April 1, 2010 by EVE · Comments Off
Published on April 1, 2010 in the News Democrat:
Local historic preservation groups and a few government officials are speaking out against a recent proposal by North Carolina Congressman Patrick McHenry to replace Grant’s face with Reagan’s image on the $50.
“Every generation needs its heroes,” McHenry said in a public news release announcing the proposed legislation. “One decade into the 21st century, it’s time to honor the last great president of the 20th and give President Reagan a place beside Presidents Roosevelt and Kennedy.”
President Franklin Roosevelt’s face appears on the 10 cent piece and President John F. Kennedy’s image is on the half-dollar coin.
In Grant’s early stomping grounds across southern Ohio, however, supporters of the Union General and 18th president think the $50 is fine just the way it is. The Brown County Commissioners have approved a resolution opposing the change and Commissioners in Clermont County, where Grant was born, are expected to do the same this week. A Joint resolution requesting that Grant remain on the $50 will be sent on behalf of both counties to lawmakers, according to Commissioner Margery Paeltz.
“I just don’t know why they would want to (replace Grant’s image),” said Commissioner Margery Paeltz.
Stan Purdy, with the U.S. Grant Homestead Association, thinks the proposition to remove grant is silly, particularly at a time when the country is facing so many more-pressing issues.
“I don’t know why anybody would want to bring that up when we have so many more important things going on,” Purdy said.
Anyway, Purdy and many other supporters of Grant think the $50 is fine just as it is. After all, Purdy said Grant was one of the earliest presidents to champion civil rights and, through his work during the Reconstruction, helped to fulfil promises made by Abraham Lincoln’s Emancipation Proclamation.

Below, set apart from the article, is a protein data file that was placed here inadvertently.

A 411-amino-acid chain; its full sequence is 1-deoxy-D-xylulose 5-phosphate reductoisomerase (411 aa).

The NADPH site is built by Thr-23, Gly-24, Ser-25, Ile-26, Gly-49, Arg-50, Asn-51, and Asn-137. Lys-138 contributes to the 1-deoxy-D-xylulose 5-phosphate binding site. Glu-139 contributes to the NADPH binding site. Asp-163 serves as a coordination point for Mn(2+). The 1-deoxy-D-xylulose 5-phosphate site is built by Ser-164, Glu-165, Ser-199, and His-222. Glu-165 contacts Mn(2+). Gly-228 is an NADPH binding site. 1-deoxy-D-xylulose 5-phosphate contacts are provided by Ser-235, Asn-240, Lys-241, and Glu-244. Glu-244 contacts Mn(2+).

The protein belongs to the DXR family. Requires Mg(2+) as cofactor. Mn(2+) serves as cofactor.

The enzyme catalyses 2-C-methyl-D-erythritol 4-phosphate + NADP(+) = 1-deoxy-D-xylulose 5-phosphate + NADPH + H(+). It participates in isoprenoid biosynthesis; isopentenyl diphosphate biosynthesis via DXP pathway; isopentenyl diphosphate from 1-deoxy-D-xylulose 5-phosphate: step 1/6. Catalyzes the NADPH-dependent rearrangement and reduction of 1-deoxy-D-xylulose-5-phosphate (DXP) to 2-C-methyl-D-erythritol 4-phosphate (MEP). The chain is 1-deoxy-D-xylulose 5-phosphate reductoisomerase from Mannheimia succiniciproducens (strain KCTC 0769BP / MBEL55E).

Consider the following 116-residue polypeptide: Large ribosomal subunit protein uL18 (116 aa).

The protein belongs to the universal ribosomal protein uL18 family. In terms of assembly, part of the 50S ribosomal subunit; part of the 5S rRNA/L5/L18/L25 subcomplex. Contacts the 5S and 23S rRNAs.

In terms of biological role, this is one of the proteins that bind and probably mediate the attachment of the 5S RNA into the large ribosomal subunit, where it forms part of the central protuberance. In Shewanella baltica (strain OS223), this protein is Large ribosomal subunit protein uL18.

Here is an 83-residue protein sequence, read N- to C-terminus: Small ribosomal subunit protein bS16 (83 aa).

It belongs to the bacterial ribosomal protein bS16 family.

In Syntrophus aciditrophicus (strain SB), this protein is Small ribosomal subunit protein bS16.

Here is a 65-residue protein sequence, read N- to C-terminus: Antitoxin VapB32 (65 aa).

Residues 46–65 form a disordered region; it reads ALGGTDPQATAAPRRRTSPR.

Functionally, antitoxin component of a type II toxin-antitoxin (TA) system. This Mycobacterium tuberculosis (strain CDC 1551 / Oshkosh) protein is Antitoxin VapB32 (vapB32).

Historians cannot dispute that Grant was an important political figure in the history of the United States of America. He led Union troops in the Civil War and accepted Confederate General Robert E. Lee’s surrender at Appomattox, Va. in 1865, effectively ending the four-year conflict.
Grant was later served two terms as President, from 1869 to 1877.
Even though Reagan was a “fine President,” Purdy said that in many ways Grant is considered to have been as important to the nation’s development as George Washington or Lincoln, Purdy said.
One positive aspect of the debate over the $50 is that is provides more opportunities for people to learn about the life and actions of Grant, Purdy said.
Several major news outlets, from the New York Times to CNN, have reported on the legislation proposal.
Several historic sites throughout Southern Ohio commemorate Grant’s contributions to American history, including his birthplace in Point Pleasant and Grant’s boyhood home and one of his early school buildings in Georgetown.
The US Grant Celebration is held annually in Georgetown on the fourth week of April, featuring interactive historical exhibits and reenactments of Civil War-related events and customs.
McHenry, however, believes that Reagan is deserving of recognition on U.S. currency as well.
“President Reagan was a modern day statesman, whose presidency transformed our nation’s political and economic thinking,” McHenry said. “Through both his domestic and international policies he renewed America’s self-confidence, defeated the Soviets and taught us that each generation must provide opportunity for the next.”
McHenry also stated that Reagan consistently outranks Grant is polls of Presidential scholars.
Reagan, who would have turned 99 this year, served two terms as President from 1981 to 1989. He had previously served as Governor of California and was a well-known actor and spokesman for General Electric.
Both Reagan and Grant were Republicans, as is McHenry.